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Y2K: The Book! Excerpts Vol. 13

Posted in erbooker by erbooker on 04/20/2012

Y2K: It’s Already Too Late is computer manual author Jason Kelly’s first delving into the world of fiction, written in 1998. In this novel, Mark Solvang heads Solvang Solutions–a multinational Y2K protection software company faced with the heady task of saving the world from certain destruction. Intrigue! Action! Computers! The following are excerpts from my new favorite book of all-time…

Volume Thirteen

Dan’s voice squeaked. “Hang in there, Billy.”


His veins pressed hard against his skin.


“We’re crawling right under them, gentlmen. Parasite mode.”


Consultants yelled back and forth, slammed desktops, and pounded on keyboards.


He took a step, hands clasped behind his back. This next part of the briefing was tricky.


“Come on,” Butler told him. “Now you’re gushing.”


“I’d like that,” Murray said. He smelled the pig smoke that had alerted him and Martinez to the fire. “I’d like that a lot.”


“Go have yourselves a snack in the galley. It’s on me.”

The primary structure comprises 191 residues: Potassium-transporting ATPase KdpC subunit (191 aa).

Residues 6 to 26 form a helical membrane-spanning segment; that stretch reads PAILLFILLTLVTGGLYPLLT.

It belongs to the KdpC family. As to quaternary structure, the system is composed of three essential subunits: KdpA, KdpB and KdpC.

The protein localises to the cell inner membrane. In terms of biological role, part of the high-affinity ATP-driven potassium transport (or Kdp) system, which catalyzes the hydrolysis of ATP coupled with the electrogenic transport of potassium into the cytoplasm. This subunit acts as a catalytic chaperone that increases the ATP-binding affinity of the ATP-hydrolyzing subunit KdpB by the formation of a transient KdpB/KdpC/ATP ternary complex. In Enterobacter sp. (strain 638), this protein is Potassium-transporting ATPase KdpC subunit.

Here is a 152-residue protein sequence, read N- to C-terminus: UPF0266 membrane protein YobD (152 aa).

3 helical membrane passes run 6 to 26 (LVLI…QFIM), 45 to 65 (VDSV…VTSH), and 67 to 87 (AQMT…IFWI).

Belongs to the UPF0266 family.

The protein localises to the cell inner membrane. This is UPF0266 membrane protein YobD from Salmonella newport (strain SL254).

He was never without a pen to take a note.


That was all they said about their friends. They did not expand on the sadness, the anger, the will for vengeance hardened at the base of their skulls.


They ate their fill of barbecued pork, danced with the señoritas, and even played a little kickball with the kids.


Street lights, house lights, spotlights, building lights, colored lights, white lights, Christmas lights, dock lights, ship lights, big and little lights of all types poured illumination into every crack of the city.


They leaned against the street poles, feeling them as if they channeled some mysterious force unknown to man.


From its brief moment back on, the television screen glowed faintly in the darkness. Gary stared angrily at it.

“Rob, could you help me, please?” They both stood. Gary led Rob to the television. They picked the TV off its stand and walked to the front door, dragging the cord behind. Danielle opened the door.

“Right to the sidewalk,” Gary said.

They walked across the grass to the sidewalk, stopping where the trash truck used to come.

“I’m assuming this is where he’ll start coming again,” Gary said. “Now, lift as high as you can go.”

They strained, pushing the weight upward until they held the box above their heads. The women and children watched from the front doorway. Now that the streetlights were back on, they could see the scene taking place.

“On three, release and back away,” Gary directed. “One, two, three!”

They let go of the box and let it crash on the sidewalk. The glass shattered and two of the plastic sides cracked off.

Gary rubbed his hands together. “Looks like trash to me.”




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